Charleston-based designer Emilie Dulles agrees that the dining table is the quickest way to assess a home’s openness to outsiders. She runs Dulles Designs, and the wealthy residents of Palm Beach and Washington, D.C. are her core clients. “If you have a large dining room that seats up to 48 people, life will fill it up. If your kitchen table only seats two, or three, or four people, that’s all who will be staying for dinner,” she says, “One family we know stores their large and elegant antique dining table in the basement. It only comes out during the holidays when a few friends and family stay for a few days. The rest of the year, the subtle message is ‘no, thank you.’”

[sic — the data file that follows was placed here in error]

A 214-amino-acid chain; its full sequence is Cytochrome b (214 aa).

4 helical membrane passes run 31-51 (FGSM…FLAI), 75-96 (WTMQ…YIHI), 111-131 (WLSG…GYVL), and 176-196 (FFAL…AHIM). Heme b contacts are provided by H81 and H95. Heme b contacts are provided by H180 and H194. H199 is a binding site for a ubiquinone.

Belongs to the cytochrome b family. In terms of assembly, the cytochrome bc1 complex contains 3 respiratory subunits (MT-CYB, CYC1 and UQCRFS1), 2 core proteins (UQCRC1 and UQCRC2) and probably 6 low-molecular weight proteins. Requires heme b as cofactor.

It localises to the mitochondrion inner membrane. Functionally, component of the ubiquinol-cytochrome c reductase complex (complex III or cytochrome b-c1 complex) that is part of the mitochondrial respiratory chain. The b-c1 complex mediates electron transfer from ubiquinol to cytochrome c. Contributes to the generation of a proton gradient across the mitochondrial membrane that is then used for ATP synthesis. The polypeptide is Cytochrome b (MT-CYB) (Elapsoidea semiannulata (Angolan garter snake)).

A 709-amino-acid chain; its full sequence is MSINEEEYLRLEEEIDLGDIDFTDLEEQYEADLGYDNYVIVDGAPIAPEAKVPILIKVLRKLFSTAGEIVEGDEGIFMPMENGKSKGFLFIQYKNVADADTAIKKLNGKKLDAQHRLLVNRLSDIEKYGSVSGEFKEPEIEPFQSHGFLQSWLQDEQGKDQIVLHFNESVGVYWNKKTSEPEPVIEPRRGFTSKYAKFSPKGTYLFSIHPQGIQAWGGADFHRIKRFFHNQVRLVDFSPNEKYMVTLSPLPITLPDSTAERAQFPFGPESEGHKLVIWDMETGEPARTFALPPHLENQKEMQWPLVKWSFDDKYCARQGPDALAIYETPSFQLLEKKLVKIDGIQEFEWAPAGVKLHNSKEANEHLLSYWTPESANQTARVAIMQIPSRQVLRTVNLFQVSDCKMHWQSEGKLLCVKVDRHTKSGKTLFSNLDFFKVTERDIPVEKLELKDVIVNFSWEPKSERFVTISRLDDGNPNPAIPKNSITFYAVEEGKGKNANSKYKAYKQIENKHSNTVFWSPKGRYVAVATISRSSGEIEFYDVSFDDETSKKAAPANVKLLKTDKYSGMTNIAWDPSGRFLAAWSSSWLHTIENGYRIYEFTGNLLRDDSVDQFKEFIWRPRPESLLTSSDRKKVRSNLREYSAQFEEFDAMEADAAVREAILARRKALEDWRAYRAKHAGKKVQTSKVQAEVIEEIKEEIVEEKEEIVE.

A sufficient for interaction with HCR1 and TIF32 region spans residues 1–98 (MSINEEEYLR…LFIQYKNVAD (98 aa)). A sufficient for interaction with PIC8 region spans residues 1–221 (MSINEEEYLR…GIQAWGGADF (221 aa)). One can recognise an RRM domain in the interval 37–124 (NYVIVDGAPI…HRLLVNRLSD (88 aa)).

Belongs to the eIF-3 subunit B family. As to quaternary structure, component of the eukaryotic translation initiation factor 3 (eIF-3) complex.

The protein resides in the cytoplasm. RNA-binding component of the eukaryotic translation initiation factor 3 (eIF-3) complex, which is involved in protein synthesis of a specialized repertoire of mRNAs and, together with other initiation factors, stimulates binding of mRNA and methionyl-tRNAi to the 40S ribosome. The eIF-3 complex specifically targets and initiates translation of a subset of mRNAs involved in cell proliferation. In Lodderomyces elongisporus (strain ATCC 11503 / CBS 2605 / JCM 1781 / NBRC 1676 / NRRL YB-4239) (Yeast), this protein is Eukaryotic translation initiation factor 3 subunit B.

What has caused this widespread breakout of BHSWS? The pandemic, of course, has exacerbated the notion of home as equal parts fortune and refuge, per Judy Ho. “Some of my higher net worth clients have deliberately moved to bigger houses farther away from everybody for that reason—they don’t want anybody visiting. I have a couple who owned a 6,000-square-foot home in LA and just moved to a five-acre place in Simi Valley. They might be an hour and half, maybe, from downtown LA and it’s furnished very sparsely.” Money is another factor, of course: Luxury property is as much as investment as a home, acting as an implicit reassurance of wealth to its owner, Ho adds. “Every day you walk into a big house, it can make you feel good about yourself—it’s quite literally the biggest trophy you can earn.” For some, too, it’s a self-regarding gesture. “A certain kind of person couldn’t care less about hospitality—it’s about being admired from afar, wanting to be put on a pedestal,” she says. The doctor astutely points out that being a host, by definition, puts in you a position of service—you’re taking care of others. “There are narcissistic personality types who really don’t want to do that,” she says.